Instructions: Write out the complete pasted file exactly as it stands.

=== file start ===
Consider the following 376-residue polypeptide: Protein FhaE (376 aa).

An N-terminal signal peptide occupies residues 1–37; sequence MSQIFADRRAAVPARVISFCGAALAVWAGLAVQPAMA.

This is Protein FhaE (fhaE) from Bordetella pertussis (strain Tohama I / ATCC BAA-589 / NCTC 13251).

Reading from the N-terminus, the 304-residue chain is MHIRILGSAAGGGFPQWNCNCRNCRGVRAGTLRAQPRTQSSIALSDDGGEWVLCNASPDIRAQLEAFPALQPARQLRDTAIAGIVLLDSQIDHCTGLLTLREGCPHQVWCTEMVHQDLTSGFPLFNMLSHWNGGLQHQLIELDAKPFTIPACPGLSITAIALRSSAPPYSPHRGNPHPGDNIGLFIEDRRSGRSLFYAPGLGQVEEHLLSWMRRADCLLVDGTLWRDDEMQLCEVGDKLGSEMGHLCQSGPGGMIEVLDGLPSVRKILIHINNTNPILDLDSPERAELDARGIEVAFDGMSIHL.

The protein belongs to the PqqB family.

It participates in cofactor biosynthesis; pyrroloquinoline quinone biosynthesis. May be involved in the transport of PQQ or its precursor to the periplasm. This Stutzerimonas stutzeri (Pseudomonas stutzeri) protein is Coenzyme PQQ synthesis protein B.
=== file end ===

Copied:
Consider the following 376-residue polypeptide: Protein FhaE (376 aa).

An N-terminal signal peptide occupies residues 1–37; sequence MSQIFADRRAAVPARVISFCGAALAVWAGLAVQPAMA.

This is Protein FhaE (fhaE) from Bordetella pertussis (strain Tohama I / ATCC BAA-589 / NCTC 13251).

Reading from the N-terminus, the 304-residue chain is MHIRILGSAAGGGFPQWNCNCRNCRGVRAGTLRAQPRTQSSIALSDDGGEWVLCNASPDIRAQLEAFPALQPARQLRDTAIAGIVLLDSQIDHCTGLLTLREGCPHQVWCTEMVHQDLTSGFPLFNMLSHWNGGLQHQLIELDAKPFTIPACPGLSITAIALRSSAPPYSPHRGNPHPGDNIGLFIEDRRSGRSLFYAPGLGQVEEHLLSWMRRADCLLVDGTLWRDDEMQLCEVGDKLGSEMGHLCQSGPGGMIEVLDGLPSVRKILIHINNTNPILDLDSPERAELDARGIEVAFDGMSIHL.

The protein belongs to the PqqB family.

It participates in cofactor biosynthesis; pyrroloquinoline quinone biosynthesis. May be involved in the transport of PQQ or its precursor to the periplasm. This Stutzerimonas stutzeri (Pseudomonas stutzeri) protein is Coenzyme PQQ synthesis protein B.